Nonspecific 3D Printer advice
- Get the biggest nozzles possible. Print rate increases proportionally to the square of the nozzle size. 1mm is ideal. Small nozzles can be drilled out to make bigger ones if you can't get them off the shelf.
- PETG is preferred. It has good mechanical and chemical properties. PLA is hydrophilic and may be hard to sterilise safely, but makes usable single-use parts.
- Make sure you're using our modified version of the 3Dverkstan design, with the peg positions adjusted to fit the 4-hole punches available here.
- Use a layer height of around half the nozzle size. Make it as big as you can get away with.
- Set the wall thickness to 2mm so that the arms are printed as walls only with no fill.
- Set the Z seam position to the front and centre of the visor.
- Turn on ironing for the top layer to seal it and make it easier to sterilise for reuse.
- The print should involve no travel movements - the part is specifically designed so that you can have the nozzle running continuously and avoid blobs and strings from retraction and travel. If you're not achieving this you need to tweak other settings to get there. We can help with this.
- Increase the print speeds until the limiting factor is the heater on your extruder. If the nozzle temperature starts falling below the setpoint during printing you're going too fast. If you haven't encountered that problem yet, you can go faster.
- It may well be necessary to decrease fan speed. Fans can cool the arms of the design very rapidly and cause them to separate from the bed. They can also cool the nozzle and reduce the achievable print speed. You might not need the fans at all.
Rapid / multiple / automatic printing without stacking
If you have a dual extruder machine e.g. Ultimaker 3 or S5, stacking is the best option - print multiple copies of the design on top of each other in PETG/PLA, separated by PVA support. This will keep the machine busy for hours at a time and then you can just pull the copies apart.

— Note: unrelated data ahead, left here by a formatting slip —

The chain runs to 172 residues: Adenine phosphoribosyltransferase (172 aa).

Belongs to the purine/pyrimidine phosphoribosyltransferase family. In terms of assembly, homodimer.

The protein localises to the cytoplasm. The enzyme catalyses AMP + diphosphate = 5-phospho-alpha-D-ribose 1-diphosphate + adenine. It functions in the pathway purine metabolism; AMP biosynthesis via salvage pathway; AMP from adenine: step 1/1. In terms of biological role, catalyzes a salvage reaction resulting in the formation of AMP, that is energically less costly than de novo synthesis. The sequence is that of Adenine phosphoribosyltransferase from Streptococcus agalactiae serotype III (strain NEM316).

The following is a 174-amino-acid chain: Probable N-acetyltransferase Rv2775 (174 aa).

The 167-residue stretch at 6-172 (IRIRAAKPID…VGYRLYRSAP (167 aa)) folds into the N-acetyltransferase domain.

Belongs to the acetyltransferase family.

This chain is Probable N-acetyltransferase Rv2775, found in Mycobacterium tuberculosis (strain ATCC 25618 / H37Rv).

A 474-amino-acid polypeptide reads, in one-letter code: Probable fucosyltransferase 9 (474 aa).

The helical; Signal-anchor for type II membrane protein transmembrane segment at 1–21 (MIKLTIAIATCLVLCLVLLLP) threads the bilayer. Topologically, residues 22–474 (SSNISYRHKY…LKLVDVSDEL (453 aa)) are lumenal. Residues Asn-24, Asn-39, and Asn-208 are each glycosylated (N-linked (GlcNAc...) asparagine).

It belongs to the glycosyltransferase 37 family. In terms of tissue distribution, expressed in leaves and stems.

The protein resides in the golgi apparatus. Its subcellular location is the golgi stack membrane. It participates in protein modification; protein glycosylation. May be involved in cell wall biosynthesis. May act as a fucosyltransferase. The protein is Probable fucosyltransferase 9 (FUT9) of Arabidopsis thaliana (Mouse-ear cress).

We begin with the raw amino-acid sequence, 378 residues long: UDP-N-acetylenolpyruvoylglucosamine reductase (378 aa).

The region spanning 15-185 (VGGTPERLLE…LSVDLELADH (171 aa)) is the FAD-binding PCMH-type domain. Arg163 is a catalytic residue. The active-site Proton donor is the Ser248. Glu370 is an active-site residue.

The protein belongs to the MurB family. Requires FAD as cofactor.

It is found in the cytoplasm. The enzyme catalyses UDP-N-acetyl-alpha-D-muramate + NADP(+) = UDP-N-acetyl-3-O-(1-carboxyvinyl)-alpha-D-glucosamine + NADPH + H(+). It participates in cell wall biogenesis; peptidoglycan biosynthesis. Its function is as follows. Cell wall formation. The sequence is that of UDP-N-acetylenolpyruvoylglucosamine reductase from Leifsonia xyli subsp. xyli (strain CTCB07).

With a single extruder machine there are several options to maximise throughput and minimise human attention needed. All of these will need custom G-code added to the print job. We can help with this.
- You can set the machine to pause when the print is complete, beep and wait for user input. The user then just needs to remove the print from the bed and select to resume. The printer stays hot and immediately starts printing the next copy.
- If your machine's X/Y axis drives are powerful enough to break the adhesion of the part to the bed, you can push the part off horizontally and resume printing automatically. You may need to print a pusher part that attaches to your print head. If the adhesion is too hard to break, cooling the buildplate or running the fans around the print may help.
- If your X/Y axis drives are not strong enough to push off but your Z axis drive is strong, you can add a horizontal hole to the front wall of the visor and attach a hook to your print head. The head can then hook the part and pull it upwards off the bed. This is much easier to achieve than pushing sideways but requires a bit more precision to set up.
It's possible to implement stacking with a single extruder, but it may require manual work to pick off the support material inserted between copies, and can leave rough surfaces which may affect comfort or ability to sterilise. It is also difficult to make work with a large nozzle. But it may be a sensible strategy for spare machines with small nozzles that can't be continuously attended.
Detailed how-to of single extruder stacking here
For stacking you need to have matching print core sizes on both extruders for the Ultimakers when using Cura.
For your stack height you can build the stack to whatever height suits your printer but you may want to strike the balance between how long you want to be able to run the machine per stack and how much material you need on a reel to do so and what your printer does or doesn't do when on of the two reels runs out on you. Some will pause like our S5 but our 3 and 3E's will keep churning away extruding from 1 head only and leaving a mess on top of the stack.
For smaller print heads, we have ended up having to create a hollow profile with a low infill setting, to make sure that we a good solid top layer as the vertical lines were beginning to separate on to many prints and we would have had to throw out more than we could ship if we stuck to the recommended settings. If you are working any printer without a larger print core you may have to do the same and sacrifice a little production time to ensure a better quality finish and by that I mean a usuable quality.